- The Department for Education plans to introduce flexibilities for student loan borrowers when payments resume in May.
- They include a grace period for those who are in arrears, as well as expanded customer service for borrowers.
- But many borrowers still worry that they won’t be able to pay another monthly bill in a few months.
The Department of Education has acknowledged the challenges associated with resuming student loan repayments after a two-year pause and has a plan to ease repayment for 43 million federal borrowers.
It came after President Joe Biden extended the pause on student loan payments just before Christmas. It included a waiver of interest and marked the third such postponement, until May 1. This gave borrowers an additional 90 days of relief, which is already set to expire in a few months.
As that deadline approaches, Biden has officially said that borrowers should “do their part” in preparing for a resumption of payments. But in a new report published on January 27, the Department of Education told the Government Accountability Office (GAO) that it would be “difficult to motivate” borrowers to resume payments after two years.
That’s why the department is implementing flexibilities for borrowers, as noted in the GAO report.
“As borrowers face student loan bills for the first time in more than two years, getting borrowers to resume payments and avoid defaults or defaults will be a significant challenge, officials said. ‘education,’ the report says. “Education has planned to ease this transition by temporarily not reporting missed payments to credit rating agencies. In addition, Education provides borrowers with additional flexibilities during the early stages of resuming repayment.”
Temporarily not reporting missed payments was part of the “safety net” the department would have prepared for borrowers when payments were due to resume in February. When borrowers fall behind on payments, it can negatively impact their credit rating and lead to wage garnishment and the withholding of federal benefits, among other things. Therefore, allowing a grace period will give borrowers some leeway to get back on track.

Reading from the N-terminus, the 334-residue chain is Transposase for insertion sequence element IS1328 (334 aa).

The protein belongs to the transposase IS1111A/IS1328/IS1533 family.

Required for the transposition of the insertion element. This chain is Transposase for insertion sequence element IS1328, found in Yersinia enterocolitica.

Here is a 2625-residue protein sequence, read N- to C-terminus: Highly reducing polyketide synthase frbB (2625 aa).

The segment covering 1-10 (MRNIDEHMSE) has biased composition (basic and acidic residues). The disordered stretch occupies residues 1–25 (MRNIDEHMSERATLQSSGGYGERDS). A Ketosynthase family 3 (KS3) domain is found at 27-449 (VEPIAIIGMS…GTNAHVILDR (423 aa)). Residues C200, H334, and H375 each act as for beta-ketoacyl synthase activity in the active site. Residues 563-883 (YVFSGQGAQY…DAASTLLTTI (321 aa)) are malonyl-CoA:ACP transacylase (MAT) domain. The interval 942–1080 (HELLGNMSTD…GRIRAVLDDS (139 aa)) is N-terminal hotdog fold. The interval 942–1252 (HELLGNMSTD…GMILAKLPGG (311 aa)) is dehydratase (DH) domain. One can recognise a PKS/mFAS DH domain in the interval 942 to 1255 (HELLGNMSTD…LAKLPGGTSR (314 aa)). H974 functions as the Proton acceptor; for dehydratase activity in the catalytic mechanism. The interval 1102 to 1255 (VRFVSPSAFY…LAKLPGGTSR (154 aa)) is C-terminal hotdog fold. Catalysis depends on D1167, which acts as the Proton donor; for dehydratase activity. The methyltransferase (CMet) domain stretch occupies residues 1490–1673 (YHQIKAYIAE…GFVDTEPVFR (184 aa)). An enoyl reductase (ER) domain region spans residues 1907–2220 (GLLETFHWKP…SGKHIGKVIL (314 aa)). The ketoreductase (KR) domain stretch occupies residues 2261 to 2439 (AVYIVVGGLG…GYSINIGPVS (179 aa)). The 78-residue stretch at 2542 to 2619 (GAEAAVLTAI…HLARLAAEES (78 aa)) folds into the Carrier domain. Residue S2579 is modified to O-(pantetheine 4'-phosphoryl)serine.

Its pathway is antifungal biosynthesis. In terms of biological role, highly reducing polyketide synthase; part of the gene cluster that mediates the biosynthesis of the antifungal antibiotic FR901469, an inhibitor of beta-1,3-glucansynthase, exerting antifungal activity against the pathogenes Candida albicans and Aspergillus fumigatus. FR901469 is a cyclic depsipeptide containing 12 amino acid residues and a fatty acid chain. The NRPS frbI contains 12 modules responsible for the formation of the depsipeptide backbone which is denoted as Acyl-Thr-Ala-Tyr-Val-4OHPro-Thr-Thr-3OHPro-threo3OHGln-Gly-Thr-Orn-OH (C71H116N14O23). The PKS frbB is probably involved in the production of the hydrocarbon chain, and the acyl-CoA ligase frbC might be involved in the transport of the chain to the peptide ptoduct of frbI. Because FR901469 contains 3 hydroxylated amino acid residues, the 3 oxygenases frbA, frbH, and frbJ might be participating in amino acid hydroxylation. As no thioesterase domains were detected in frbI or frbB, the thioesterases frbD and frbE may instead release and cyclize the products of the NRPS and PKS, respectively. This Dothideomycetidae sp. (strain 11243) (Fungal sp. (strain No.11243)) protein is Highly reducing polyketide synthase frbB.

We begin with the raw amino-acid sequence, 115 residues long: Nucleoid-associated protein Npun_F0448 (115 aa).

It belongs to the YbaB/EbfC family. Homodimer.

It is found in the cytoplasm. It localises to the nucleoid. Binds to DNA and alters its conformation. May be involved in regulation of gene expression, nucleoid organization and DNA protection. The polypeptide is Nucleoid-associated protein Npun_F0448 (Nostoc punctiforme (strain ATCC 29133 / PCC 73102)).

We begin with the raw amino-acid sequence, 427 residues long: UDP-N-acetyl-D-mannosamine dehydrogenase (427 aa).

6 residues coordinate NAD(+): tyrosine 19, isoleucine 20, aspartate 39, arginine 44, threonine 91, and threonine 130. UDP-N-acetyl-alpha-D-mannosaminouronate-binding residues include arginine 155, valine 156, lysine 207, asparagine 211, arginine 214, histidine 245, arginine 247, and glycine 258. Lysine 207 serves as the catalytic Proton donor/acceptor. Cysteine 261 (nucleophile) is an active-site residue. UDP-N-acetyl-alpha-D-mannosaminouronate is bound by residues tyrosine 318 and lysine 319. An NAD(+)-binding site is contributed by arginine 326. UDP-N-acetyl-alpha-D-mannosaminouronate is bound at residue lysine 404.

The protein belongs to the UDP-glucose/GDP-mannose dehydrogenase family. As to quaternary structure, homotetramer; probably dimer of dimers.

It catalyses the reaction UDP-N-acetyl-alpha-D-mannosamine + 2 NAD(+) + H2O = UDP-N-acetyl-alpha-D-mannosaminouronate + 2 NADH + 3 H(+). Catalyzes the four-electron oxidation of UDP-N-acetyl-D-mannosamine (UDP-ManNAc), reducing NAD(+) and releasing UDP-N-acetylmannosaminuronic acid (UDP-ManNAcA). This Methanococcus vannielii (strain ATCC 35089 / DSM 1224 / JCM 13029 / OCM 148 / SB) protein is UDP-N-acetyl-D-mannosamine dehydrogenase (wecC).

Other flexibilities GAO has reported the department will implement for borrowers include:
- Simplify income-tested repayment plans by removing the requirement for borrowers to recertify their current income and family size for six months after payments resume.
- Expand customer service by requiring student loan companies to add evening and weekend call center hours.
- And require new hires to student loan companies to obtain federal licensure and undergo substantial training to ensure they are well equipped to help borrowers.
These flexibilities are accompanied by awareness campaigns by the Department of Education with student loan borrowers, including targeted outreach to those at risk of falling behind on payments once payments resume.
As Insider reported, the Department of Education acknowledged to GAO that it will be difficult to get borrowers to repay their debt after a two-year pause. Even before the latest extension, the ministry announced it would ease the administrative process for income-based repayment plans as part of its temporary changes.
And it is ultimately unclear how effective these relief measures will be when it comes time for borrowers to pay off their debt on May 1. Some borrowers told Insider they don’t think they’ll be able to pay another monthly bill in just a few months, and lawmakers argue Biden should use the extra time from the extension to forgive student debt and give borrowers permanent relief.
Dozens of Democratic lawmakers wrote to Biden last month that “eliminating debt before the end of the hiatus is a common-sense step so that millions of borrowers have more wiggle room in their family budgets and that our national economy is no longer held back”.